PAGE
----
C. Moore needed clarification about Microsoft's assorted email clients.
As I write this, there are four commonly-used, Windows-based, local email clients from Microsoft--although only two of them are currently available. (A local email client is an email program installed onto your hard drive.) Their names are often similar enough to invite confusion.
To help limit that confusion, here's a run-down on which is which.
Outlook: Outlook comes with Microsoft Office. Far more than an email client, this is a full personal information manager with a calendar and a task list. The current version, Outlook 2010, looks entirely different than earlier versions.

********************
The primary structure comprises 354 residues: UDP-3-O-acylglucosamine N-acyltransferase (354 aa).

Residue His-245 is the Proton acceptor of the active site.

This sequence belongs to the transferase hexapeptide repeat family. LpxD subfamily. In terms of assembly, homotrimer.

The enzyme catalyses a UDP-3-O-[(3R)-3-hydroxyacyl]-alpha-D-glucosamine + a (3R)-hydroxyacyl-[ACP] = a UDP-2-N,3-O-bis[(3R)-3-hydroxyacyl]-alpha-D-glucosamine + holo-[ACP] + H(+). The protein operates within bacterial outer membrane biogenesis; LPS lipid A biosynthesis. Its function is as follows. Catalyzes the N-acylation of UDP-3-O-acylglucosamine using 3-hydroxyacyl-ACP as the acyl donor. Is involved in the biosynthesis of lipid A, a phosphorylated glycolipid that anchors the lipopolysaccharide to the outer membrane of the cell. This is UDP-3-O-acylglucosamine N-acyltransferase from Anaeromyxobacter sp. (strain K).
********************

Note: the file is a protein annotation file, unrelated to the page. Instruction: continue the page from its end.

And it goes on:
Outlook Express: Microsoft bundled this an email client with Windows 98, ME, 2000, and XP. You cannot install it into Vista or Windows 7. Despite the name, Outlook Express isn't a subset of Outlook. The two programs have significantly different user interfaces, and entirely different ways of storing messages and contacts.
Windows Mail: Microsoft overhauled Outlook Express so much for Vista that the company gave it a new name. Like Vista--the only version of Windows it was ever bundled with--Windows Mail failed to gain much love.
Windows Live Mail: Windows 7 doesn't come with a mail client, but you can download this somewhat improved version of Windows Mail. It's part of the Windows Live series of free downloadable programs. You can also install Windows Live Mail into Vista.
Contributing Editor Lincoln Spector writes about technology and cinema. Email your tech questions to him at firstname.lastname@example.org, or post them to a community of helpful folks on the PCW Answer Line forum. Follow Lincoln on Twitter.
This story, "Microsoft email programs explained" was originally published by PCWorld.